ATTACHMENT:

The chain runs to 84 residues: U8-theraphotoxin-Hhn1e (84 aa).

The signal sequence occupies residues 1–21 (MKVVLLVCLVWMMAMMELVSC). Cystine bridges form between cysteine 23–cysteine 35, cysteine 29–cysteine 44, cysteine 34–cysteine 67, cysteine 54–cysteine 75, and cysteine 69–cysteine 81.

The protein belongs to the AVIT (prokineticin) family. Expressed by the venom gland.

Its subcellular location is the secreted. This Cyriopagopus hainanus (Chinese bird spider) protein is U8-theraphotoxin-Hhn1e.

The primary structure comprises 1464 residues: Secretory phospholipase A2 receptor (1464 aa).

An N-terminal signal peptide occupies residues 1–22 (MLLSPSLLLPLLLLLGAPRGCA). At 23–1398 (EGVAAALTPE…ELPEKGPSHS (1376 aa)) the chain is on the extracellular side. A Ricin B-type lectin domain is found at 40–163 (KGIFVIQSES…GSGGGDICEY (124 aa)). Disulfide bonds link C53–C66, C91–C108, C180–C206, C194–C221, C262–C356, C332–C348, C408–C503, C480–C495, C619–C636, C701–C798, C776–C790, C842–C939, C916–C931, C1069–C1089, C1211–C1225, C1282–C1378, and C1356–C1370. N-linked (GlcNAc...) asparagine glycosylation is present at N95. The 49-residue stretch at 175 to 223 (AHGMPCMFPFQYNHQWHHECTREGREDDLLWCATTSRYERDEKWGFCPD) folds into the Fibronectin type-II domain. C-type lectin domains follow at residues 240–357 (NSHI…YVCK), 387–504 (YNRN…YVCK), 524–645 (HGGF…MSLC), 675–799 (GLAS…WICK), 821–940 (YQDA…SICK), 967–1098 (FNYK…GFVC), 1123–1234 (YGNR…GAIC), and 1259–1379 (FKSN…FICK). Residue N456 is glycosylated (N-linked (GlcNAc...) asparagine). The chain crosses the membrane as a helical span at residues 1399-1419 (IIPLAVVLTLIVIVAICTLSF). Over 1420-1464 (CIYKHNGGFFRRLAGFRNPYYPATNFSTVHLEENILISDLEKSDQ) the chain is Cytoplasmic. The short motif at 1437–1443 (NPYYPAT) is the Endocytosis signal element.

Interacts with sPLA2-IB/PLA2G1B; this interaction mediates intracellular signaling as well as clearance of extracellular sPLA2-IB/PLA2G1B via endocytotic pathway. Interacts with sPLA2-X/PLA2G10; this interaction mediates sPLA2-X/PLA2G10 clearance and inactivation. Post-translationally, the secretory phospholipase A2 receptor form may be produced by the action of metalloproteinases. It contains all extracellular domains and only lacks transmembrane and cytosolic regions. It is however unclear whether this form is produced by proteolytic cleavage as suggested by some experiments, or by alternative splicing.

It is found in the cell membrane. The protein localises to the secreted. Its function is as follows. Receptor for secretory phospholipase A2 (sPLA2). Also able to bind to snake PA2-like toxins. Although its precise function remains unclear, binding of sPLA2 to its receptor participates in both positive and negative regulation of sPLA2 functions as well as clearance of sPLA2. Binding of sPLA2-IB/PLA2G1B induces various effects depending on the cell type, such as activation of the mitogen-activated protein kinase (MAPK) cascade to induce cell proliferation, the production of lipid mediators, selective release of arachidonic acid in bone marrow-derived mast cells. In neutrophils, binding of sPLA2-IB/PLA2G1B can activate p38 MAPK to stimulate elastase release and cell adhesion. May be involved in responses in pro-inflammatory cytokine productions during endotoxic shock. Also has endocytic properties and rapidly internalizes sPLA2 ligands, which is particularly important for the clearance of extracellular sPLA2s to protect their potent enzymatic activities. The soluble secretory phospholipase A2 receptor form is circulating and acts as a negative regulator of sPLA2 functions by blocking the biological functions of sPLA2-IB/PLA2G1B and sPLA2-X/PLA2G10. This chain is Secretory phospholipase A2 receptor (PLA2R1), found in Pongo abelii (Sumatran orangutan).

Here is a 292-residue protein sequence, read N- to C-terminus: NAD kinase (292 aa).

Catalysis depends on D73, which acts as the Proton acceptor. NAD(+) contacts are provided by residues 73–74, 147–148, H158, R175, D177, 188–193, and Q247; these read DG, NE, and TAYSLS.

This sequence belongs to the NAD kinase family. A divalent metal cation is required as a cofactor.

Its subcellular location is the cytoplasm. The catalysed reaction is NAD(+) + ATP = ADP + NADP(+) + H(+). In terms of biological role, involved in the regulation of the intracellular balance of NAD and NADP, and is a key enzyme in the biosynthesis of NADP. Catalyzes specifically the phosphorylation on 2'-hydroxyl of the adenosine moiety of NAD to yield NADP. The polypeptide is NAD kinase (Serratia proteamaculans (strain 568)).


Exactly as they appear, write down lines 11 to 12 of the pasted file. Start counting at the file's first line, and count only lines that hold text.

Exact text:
This sequence belongs to the NAD kinase family. A divalent metal cation is required as a cofactor.

Its subcellular location is the cytoplasm. The catalysed reaction is NAD(+) + ATP = ADP + NADP(+) + H(+). In terms of biological role, involved in the regulation of the intracellular balance of NAD and NADP, and is a key enzyme in the biosynthesis of NADP. Catalyzes specifically the phosphorylation on 2'-hydroxyl of the adenosine moiety of NAD to yield NADP. The polypeptide is NAD kinase (Serratia proteamaculans (strain 568)).